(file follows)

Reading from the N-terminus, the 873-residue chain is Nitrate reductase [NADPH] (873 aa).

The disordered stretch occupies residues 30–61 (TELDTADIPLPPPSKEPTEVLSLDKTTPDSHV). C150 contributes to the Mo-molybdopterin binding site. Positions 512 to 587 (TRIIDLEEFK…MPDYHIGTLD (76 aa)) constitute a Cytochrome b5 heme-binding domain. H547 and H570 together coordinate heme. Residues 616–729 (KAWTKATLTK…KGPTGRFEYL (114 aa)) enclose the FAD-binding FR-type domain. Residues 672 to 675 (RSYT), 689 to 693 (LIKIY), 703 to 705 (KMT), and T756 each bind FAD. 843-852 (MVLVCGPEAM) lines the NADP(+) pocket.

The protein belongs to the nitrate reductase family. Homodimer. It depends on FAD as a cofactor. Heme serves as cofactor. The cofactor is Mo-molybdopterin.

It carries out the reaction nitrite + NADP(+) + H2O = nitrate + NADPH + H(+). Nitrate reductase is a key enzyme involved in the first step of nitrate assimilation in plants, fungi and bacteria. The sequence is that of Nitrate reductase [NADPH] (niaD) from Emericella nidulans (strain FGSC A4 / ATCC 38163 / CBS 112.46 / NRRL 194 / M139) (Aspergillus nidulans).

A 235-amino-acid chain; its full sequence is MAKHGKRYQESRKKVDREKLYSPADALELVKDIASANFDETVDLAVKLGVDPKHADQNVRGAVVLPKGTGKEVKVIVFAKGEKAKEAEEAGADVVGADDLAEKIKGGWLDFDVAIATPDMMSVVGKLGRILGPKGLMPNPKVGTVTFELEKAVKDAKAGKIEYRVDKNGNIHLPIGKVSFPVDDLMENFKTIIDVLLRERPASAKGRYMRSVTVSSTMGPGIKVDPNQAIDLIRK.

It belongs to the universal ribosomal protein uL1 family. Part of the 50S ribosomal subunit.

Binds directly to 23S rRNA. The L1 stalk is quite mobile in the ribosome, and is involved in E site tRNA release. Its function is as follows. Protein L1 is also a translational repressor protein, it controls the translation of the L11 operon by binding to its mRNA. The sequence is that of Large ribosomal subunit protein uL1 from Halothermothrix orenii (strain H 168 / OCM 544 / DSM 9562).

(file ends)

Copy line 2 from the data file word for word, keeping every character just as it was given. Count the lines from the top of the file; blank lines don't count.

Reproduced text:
The disordered stretch occupies residues 30–61 (TELDTADIPLPPPSKEPTEVLSLDKTTPDSHV). C150 contributes to the Mo-molybdopterin binding site. Positions 512 to 587 (TRIIDLEEFK…MPDYHIGTLD (76 aa)) constitute a Cytochrome b5 heme-binding domain. H547 and H570 together coordinate heme. Residues 616–729 (KAWTKATLTK…KGPTGRFEYL (114 aa)) enclose the FAD-binding FR-type domain. Residues 672 to 675 (RSYT), 689 to 693 (LIKIY), 703 to 705 (KMT), and T756 each bind FAD. 843-852 (MVLVCGPEAM) lines the NADP(+) pocket.